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  • Becky Robison

Anatomy of a GIF

When I took over the Split Lip Twitter feed, I had no preconceived plan to make it a GIF-heavy space. I don’t typically use GIFs in my own social media accounts—in fact, I have very few friends who do. What can I say? I run with a wordy crowd. But when I started incorporating GIFs into the Split Lip feed, I noticed that those tweets seemed to be the most popular.

I decided to roll with it.

And the thing is, GIFs are wordy—or at least the process of finding good GIFs requires a special kind of vocabulary and grammar. “Thanks” produces different results than “thx” or “ty.” “Thumbs up” produces different results than “👍.” Locating GIFs requires me to be a walking thesaurus and slang dictionary.

I often search for terms or concepts that you might expect, like “congrats” or “hooray” or “awesome” or “applause.” But my favorite finds occur when I’m trying to match a GIF to a line within the poem, story, or memoir that I’m sharing.

Recently I was promoting contributor Chloe N. Clark’s new work in Cosmonauts Avenue, and I was struck by the first line of her story: “His date had neon pink shellacked fingernails.” I realized that if I could find a GIF of someone painting their fingernails pink, it would not only match the story itself, but also the “💅” emoji, which suggests a humorously blasé attitude. Clark is such a good writer that it was easy for her to turn out this amazing piece.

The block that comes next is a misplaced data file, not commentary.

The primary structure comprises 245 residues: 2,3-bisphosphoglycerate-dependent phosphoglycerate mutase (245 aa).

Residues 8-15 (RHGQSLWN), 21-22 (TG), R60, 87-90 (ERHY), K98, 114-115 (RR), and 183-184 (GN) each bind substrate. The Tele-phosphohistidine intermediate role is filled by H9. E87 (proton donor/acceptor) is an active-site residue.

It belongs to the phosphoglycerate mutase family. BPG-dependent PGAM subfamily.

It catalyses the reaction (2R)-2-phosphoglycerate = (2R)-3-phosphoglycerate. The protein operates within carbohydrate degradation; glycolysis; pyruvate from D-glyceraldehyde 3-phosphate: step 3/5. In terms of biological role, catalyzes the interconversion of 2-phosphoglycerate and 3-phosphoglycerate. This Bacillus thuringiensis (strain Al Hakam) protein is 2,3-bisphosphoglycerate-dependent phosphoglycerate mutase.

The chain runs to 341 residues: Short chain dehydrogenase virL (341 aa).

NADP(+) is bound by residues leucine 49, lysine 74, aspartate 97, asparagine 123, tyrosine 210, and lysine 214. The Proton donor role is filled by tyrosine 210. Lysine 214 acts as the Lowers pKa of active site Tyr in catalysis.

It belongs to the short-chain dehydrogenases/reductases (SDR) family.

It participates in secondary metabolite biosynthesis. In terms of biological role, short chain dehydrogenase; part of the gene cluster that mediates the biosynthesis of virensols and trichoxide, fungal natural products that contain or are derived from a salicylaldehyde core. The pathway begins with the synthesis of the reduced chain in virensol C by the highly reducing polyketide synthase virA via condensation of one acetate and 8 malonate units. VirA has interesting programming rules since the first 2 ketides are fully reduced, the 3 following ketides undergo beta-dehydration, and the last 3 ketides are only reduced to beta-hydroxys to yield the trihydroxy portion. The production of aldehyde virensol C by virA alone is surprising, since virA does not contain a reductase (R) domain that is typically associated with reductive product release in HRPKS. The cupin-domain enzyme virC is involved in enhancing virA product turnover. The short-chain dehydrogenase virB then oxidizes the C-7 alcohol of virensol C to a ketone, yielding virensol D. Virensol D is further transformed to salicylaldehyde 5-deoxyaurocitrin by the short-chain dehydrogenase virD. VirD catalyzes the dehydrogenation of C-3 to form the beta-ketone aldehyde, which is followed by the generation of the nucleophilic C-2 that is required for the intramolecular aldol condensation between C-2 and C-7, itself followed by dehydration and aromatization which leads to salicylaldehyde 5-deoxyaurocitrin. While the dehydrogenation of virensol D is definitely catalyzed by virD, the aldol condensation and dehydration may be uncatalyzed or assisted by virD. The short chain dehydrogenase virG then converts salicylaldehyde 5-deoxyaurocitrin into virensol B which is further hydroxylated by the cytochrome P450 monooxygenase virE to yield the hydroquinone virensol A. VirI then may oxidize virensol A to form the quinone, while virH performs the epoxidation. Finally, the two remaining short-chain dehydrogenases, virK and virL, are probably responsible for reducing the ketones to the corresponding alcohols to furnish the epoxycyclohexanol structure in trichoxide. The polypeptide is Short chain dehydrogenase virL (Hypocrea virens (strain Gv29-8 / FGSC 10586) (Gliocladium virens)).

I searched “pink fingernails,” and et voilà:

For another example, take a look at the tweet promoting K.C. Mead-Brewer’s creepy-as-hell story “Pulling Out” from our October issue:

To find this GIF, I started out by searching “staring.” Then “stare.” Then “creepy staring.” Then I realized I should just search “Rosemary’s Baby GIF,” since my sister was watching it on TV at the time. Clearly, I struck gold. Hail Satan!

If you’re interested, there are several fascinating articles about GIF usage out there. Lauren Michele Jackson’s op-ed about digital blackface in Teen Vogue is a must.

It may seem unusual for a lit mag to communicate via animated pictures—but then, don’t we all love Split Lip because it’s unusual?


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